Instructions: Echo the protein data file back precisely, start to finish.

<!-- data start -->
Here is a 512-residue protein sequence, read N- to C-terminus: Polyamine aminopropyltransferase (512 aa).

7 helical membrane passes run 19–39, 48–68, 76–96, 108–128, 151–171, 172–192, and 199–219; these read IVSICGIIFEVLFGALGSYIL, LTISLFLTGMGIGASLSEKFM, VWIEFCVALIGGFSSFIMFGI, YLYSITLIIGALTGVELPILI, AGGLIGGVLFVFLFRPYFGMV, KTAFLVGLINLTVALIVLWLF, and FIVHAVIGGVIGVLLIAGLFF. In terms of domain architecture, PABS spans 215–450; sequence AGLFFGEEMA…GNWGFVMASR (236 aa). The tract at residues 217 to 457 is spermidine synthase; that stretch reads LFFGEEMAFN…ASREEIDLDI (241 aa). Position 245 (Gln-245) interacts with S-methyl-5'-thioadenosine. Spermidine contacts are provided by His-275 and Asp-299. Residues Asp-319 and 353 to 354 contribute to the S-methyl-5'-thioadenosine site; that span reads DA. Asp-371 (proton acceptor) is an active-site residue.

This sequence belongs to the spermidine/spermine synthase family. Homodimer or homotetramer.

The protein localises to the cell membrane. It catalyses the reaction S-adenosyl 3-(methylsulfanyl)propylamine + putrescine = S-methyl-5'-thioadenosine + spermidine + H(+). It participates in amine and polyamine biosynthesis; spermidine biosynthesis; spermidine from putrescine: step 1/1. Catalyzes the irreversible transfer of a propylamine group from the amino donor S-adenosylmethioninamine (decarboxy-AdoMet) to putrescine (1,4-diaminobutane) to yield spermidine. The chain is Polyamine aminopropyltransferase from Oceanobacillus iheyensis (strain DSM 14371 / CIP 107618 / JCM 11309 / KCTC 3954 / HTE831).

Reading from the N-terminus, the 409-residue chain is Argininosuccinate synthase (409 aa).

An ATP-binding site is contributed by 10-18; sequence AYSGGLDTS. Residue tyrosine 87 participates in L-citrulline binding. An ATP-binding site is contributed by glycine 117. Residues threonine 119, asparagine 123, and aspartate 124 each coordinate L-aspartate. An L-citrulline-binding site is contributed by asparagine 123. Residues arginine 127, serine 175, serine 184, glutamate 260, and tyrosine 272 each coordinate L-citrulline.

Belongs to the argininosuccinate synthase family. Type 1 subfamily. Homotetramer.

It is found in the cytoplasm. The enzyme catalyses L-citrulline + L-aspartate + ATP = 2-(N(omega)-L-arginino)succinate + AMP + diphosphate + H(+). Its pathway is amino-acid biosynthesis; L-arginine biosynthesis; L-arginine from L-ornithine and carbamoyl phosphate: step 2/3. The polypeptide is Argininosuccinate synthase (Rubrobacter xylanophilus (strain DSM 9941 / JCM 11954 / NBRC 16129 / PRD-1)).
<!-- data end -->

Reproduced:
Here is a 512-residue protein sequence, read N- to C-terminus: Polyamine aminopropyltransferase (512 aa).

7 helical membrane passes run 19–39, 48–68, 76–96, 108–128, 151–171, 172–192, and 199–219; these read IVSICGIIFEVLFGALGSYIL, LTISLFLTGMGIGASLSEKFM, VWIEFCVALIGGFSSFIMFGI, YLYSITLIIGALTGVELPILI, AGGLIGGVLFVFLFRPYFGMV, KTAFLVGLINLTVALIVLWLF, and FIVHAVIGGVIGVLLIAGLFF. In terms of domain architecture, PABS spans 215–450; sequence AGLFFGEEMA…GNWGFVMASR (236 aa). The tract at residues 217 to 457 is spermidine synthase; that stretch reads LFFGEEMAFN…ASREEIDLDI (241 aa). Position 245 (Gln-245) interacts with S-methyl-5'-thioadenosine. Spermidine contacts are provided by His-275 and Asp-299. Residues Asp-319 and 353 to 354 contribute to the S-methyl-5'-thioadenosine site; that span reads DA. Asp-371 (proton acceptor) is an active-site residue.

This sequence belongs to the spermidine/spermine synthase family. Homodimer or homotetramer.

The protein localises to the cell membrane. It catalyses the reaction S-adenosyl 3-(methylsulfanyl)propylamine + putrescine = S-methyl-5'-thioadenosine + spermidine + H(+). It participates in amine and polyamine biosynthesis; spermidine biosynthesis; spermidine from putrescine: step 1/1. Catalyzes the irreversible transfer of a propylamine group from the amino donor S-adenosylmethioninamine (decarboxy-AdoMet) to putrescine (1,4-diaminobutane) to yield spermidine. The chain is Polyamine aminopropyltransferase from Oceanobacillus iheyensis (strain DSM 14371 / CIP 107618 / JCM 11309 / KCTC 3954 / HTE831).

Reading from the N-terminus, the 409-residue chain is Argininosuccinate synthase (409 aa).

An ATP-binding site is contributed by 10-18; sequence AYSGGLDTS. Residue tyrosine 87 participates in L-citrulline binding. An ATP-binding site is contributed by glycine 117. Residues threonine 119, asparagine 123, and aspartate 124 each coordinate L-aspartate. An L-citrulline-binding site is contributed by asparagine 123. Residues arginine 127, serine 175, serine 184, glutamate 260, and tyrosine 272 each coordinate L-citrulline.

Belongs to the argininosuccinate synthase family. Type 1 subfamily. Homotetramer.

It is found in the cytoplasm. The enzyme catalyses L-citrulline + L-aspartate + ATP = 2-(N(omega)-L-arginino)succinate + AMP + diphosphate + H(+). Its pathway is amino-acid biosynthesis; L-arginine biosynthesis; L-arginine from L-ornithine and carbamoyl phosphate: step 2/3. The polypeptide is Argininosuccinate synthase (Rubrobacter xylanophilus (strain DSM 9941 / JCM 11954 / NBRC 16129 / PRD-1)).